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Mildred kicked at a book. "Books aren't people. You read and I look around, but there isn't anybody!"
The professor had tried to hide the book and run away, but after Montag reassured him that he was safe, they talked, and Faber gave him his address and phone number.
He asks him how many copies of the Bible, Shakespeare, or Plato are left in the country. Faber, who thinks Montag is trying to trap him, says none are left and hangs up the phone.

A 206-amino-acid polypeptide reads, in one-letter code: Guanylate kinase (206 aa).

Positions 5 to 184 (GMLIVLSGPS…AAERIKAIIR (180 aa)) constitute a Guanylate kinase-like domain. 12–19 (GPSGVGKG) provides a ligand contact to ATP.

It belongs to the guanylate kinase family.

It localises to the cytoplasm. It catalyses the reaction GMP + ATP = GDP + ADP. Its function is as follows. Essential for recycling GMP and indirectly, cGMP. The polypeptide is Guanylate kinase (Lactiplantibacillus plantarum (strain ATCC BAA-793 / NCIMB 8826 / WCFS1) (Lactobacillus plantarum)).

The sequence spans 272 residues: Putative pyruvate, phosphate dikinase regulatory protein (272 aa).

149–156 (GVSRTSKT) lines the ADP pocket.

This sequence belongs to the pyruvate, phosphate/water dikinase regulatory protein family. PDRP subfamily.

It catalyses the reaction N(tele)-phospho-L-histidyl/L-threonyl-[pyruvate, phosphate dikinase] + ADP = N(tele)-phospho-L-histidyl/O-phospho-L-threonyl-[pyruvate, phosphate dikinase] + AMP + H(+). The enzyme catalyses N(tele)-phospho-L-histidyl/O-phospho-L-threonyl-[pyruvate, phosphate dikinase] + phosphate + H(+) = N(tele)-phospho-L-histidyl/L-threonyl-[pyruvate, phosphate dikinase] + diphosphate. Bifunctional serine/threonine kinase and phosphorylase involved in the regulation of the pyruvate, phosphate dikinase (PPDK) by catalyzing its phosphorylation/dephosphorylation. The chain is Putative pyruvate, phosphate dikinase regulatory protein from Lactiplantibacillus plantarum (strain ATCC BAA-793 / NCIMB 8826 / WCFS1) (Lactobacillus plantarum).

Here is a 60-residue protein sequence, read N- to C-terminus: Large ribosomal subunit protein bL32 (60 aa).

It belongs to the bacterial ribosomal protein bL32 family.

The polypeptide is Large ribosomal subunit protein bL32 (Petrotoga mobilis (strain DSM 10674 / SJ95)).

Montag goes to Faber and shows him the book, which alleviates Faber’s fear of him, and he asks the old man to teach him to understand what he reads
Montag imagines Beatty describing the burning pages of a book as black butterflies, an image that recalls Montag’s own joy at the metamorphosis enacted by fire in the opening paragraph of the book.
The sand is symbolic of the tangible truth Montag seeks and the sieve of the human mind seeking truth. Truth is elusive and, the metaphor suggests, impossible to grasp in any permanent way.
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